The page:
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Estimating Your Own Level
1.       Abla
3647 posts
 18 Dec 2011 Sun 03:59 pm

Learning a new language is one of the most selfish things one can do. It’s all about yourself: the chances are in you and so are the obstacles. If you are doing it on your own you also need some management skills in order to know where you stand and what to aim at next.

Actually I began to think about this when I saw Dilara’s question in another thread:

Quote: Dilara

...but my specific question to any of our dear native speakers is this : if you go back and check my translation attempt ,was it TOO BAD? did I make sense at least a bit?  I have been studying turkish for years but still, it´s not perfect! so I want to know how good or bad I am doing so far.



Every learner needs it sometimes: another person’s view, maybe some encouraging. But it is important also to learn to estimate your own skills, to know where you are strong and where the earth begins to shake under your feet. If you want to learn you need to look for those difficulties and choose the paths you didn’t take before.

There are many tests in the Internet for those who want to estimate their own level. It’s nice to try them sometimes if you don’t begin to trust them too much. I tend to believe in those pages which don’t give you a straight answer in a couple of words but makes you think. Here is one definition for intermediate level of learning which I think is well thought of: http://www.yourlanguageguide.com/intermediate-language-level.html.

There are probably official criteria for estimating one’s level in Turkish language but as I always prefer the human interest approach I wrote here some things that I personally have seen as proof of progress.

You have left the first hardships behind you when

- your spelling is mostly correct: you know how to deal with vowel and consonant changes and master the basic rules about combining affixes to words (mistakes still happen if you have many things in your mind but they are rare)

- you know how to use grammatical categories in their basic functions

- you have begun to deal with phrases rather than concentrating on simple words (in Turkish this ability is needed quite early)

- you understand simple sentences with no difficulty and given an unlimited amount of time and litteral sources you can find out the meaning of quite difficult structures  -  or broken sentences  -  as well

- while trying to produce a Turkish sentence you don’t guess any more but make all your choices for a reason (You may choose wrong, of course, but when you are corrected you can say where you made your mistake. This has been an important note for me.)

- you are hungry for more and you know what it is: better use of pronouns, using tenses and modes as natives use them, choosing right words for right purposes, learning secondary uses of grammatical categories one by one, understanding sentences even if the safety net of strict word order is not there for you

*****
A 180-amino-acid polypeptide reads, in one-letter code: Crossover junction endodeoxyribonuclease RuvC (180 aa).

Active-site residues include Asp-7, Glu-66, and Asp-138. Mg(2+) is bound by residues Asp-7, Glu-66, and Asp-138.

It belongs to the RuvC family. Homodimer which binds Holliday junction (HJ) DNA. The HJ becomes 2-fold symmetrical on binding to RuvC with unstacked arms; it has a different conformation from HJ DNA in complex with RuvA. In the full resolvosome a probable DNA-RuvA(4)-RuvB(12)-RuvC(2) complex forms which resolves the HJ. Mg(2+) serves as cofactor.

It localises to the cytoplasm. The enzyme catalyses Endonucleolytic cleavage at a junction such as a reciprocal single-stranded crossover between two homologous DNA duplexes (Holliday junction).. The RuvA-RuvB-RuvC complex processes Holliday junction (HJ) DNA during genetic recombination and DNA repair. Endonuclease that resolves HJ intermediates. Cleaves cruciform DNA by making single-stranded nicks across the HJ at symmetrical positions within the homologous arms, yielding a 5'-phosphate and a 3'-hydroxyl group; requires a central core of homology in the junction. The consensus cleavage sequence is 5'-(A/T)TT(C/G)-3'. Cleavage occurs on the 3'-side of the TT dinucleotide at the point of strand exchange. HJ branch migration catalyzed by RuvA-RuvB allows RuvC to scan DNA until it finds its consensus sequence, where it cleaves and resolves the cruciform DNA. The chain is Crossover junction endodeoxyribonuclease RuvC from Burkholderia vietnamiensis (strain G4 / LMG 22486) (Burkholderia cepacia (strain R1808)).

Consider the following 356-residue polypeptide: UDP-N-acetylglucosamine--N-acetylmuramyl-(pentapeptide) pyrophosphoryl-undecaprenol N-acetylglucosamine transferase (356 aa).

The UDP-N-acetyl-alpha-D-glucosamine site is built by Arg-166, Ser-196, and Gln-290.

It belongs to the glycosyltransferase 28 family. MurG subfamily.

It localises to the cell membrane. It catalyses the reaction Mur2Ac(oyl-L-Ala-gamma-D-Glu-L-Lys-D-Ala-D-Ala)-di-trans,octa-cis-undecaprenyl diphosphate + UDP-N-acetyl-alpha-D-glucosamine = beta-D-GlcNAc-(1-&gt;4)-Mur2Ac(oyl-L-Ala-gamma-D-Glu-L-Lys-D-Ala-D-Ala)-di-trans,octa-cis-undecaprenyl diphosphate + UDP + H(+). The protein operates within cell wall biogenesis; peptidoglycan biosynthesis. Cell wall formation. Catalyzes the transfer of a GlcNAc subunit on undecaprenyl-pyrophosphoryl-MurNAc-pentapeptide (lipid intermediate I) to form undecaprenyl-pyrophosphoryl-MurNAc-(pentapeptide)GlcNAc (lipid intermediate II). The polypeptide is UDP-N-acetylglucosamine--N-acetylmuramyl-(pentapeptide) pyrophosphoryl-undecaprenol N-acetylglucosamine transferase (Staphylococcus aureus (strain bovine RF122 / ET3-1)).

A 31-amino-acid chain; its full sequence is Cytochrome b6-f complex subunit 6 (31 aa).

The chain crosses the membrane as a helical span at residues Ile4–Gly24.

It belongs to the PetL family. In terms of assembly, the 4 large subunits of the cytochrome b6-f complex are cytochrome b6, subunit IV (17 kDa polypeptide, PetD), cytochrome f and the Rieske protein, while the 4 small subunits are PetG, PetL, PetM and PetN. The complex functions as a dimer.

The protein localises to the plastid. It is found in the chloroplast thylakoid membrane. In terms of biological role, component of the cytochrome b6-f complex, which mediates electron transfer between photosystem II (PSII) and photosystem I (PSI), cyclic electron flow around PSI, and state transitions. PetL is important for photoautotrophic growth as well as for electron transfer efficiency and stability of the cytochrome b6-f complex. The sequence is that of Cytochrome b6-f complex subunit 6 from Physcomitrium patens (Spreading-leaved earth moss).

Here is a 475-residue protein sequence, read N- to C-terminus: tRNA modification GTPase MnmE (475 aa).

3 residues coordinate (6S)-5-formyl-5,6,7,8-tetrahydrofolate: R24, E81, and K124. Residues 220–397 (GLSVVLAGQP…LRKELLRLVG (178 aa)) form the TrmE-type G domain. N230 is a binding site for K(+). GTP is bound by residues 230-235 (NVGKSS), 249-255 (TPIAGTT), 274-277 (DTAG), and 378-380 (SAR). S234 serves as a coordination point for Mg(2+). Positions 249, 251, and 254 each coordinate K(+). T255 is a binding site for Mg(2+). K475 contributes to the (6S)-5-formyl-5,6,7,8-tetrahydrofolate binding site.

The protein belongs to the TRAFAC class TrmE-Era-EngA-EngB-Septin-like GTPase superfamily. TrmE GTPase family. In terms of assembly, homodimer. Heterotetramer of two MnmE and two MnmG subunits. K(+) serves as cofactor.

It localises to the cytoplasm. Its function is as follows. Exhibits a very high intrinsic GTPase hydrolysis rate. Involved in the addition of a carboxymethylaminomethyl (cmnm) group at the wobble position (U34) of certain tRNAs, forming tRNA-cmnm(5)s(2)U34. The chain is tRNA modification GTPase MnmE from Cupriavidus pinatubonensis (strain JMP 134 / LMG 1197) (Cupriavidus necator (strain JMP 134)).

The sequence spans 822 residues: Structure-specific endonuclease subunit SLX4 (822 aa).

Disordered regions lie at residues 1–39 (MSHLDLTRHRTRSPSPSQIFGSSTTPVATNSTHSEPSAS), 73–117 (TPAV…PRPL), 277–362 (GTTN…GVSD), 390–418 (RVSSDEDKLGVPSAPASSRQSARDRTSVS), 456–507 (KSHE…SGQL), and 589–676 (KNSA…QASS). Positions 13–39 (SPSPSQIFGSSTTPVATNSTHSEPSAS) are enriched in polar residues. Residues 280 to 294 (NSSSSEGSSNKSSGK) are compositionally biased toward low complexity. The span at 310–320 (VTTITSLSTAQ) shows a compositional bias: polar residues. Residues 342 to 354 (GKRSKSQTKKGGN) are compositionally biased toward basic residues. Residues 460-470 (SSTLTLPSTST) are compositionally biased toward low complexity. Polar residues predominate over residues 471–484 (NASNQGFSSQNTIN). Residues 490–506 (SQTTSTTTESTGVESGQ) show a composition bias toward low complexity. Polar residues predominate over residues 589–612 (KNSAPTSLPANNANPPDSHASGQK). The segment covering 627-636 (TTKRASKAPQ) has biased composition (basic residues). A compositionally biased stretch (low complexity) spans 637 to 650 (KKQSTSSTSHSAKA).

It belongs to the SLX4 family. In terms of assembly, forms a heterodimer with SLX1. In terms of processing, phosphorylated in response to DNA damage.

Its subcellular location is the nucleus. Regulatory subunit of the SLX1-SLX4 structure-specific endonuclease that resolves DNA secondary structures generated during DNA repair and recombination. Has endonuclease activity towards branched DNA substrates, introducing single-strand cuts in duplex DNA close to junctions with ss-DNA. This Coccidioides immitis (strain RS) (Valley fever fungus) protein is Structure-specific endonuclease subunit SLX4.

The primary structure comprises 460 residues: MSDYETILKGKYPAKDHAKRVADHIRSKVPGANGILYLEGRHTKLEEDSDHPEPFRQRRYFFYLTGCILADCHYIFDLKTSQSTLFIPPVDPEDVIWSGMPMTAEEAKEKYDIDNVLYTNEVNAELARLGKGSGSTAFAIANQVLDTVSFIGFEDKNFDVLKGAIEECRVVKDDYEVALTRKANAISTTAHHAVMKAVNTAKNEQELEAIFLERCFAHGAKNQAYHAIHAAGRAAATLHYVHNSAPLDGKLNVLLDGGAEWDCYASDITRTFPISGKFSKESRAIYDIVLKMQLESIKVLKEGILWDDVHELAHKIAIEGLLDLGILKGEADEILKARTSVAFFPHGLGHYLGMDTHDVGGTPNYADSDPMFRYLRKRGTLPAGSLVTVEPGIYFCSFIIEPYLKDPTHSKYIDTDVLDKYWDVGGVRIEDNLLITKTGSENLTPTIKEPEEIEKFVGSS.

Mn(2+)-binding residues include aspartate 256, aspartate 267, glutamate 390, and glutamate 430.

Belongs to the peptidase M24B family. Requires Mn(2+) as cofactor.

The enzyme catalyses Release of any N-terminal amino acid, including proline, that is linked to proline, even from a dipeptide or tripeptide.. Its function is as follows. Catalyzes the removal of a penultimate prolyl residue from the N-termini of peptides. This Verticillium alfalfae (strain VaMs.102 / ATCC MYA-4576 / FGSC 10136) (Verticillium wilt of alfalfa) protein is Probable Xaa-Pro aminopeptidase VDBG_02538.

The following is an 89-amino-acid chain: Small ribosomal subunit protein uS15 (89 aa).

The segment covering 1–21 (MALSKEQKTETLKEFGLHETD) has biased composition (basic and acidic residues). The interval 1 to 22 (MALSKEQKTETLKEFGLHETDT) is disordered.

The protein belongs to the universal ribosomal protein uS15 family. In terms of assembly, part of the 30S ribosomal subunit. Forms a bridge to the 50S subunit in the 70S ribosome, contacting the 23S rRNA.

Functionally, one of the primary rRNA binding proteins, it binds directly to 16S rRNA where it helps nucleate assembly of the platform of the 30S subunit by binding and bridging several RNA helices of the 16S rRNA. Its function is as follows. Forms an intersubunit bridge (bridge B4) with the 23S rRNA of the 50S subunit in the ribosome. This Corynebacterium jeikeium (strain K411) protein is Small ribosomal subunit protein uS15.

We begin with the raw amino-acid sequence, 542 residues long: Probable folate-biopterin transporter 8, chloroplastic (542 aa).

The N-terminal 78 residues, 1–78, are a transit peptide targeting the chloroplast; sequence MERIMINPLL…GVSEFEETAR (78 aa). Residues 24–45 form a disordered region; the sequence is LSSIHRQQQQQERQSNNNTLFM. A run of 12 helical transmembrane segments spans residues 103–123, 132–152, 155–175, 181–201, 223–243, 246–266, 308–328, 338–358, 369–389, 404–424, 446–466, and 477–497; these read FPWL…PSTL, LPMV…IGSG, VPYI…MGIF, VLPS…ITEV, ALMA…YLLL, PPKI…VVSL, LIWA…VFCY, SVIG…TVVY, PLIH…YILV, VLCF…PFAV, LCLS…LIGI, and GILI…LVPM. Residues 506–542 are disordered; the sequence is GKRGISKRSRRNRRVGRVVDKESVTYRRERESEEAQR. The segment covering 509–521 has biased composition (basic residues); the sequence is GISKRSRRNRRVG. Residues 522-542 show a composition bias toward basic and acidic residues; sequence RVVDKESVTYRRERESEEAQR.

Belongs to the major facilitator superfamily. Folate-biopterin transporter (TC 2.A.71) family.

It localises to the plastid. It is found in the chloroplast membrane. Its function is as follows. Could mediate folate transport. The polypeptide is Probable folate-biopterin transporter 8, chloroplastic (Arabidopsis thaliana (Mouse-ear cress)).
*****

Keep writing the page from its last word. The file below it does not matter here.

- you feel sometimes thrilled about everything that you have learned and the next moment depressed because of everything you are never going to learn.

Edited (12/18/2011) by Abla

Mavili liked this message
2.       Mavili
236 posts
 19 Dec 2011 Mon 06:39 am

hello sister.{#emotions_dlg.bye}I like your break down of how to identify intermediate level, and i can really agree with that last point. There are times when I feel lots of self pride, and that it actually seems like I am making more progress. Other times, quite daunting when it feels like Ive not fully grasped something and that there are still little nuiances I am missing. But I should find those tests  so I can try to see where I really am. (btw, interesting link, I wonder if that Walkabout Language learning method is good? biliyor musunuz?)

When i listen to  spoken Turkish there is still much that goes too fast for me to comprehend, but reading it is a little better. Though Im not where i can read novels in Turkish yet.

Say Abla have you (or anyone) ever tried the FSI language training audio files? Its /supposedly/ what government agents (FBI, CIA) use to learn another language. (yet oddly its available to the public?{#emotions_dlg.think}) I have been listening to the audio tapes online sometimes, but wondered if anyone else had and what they thought.

3.       Mavili
236 posts
 30 Dec 2011 Fri 04:20 am

Maybe I am just not using the right search terms, but I have not been able to locate any self tests for Turkish evaluation. All hits i seem to get either have to do with medical testing, or for translation of the words into to Turkish, or are ones that you need to pay to take. And the closest one (that might have been free) was an evaluation test at Ankara University, but the link was to a dead page{#emotions_dlg.sad}

Any suggestions?

4.       stumpy
638 posts
 30 Dec 2011 Fri 06:33 am

the first link is from the Turkish Language Center and gives an indication of your Turkish abilities:



The other two I found kind of interesting:



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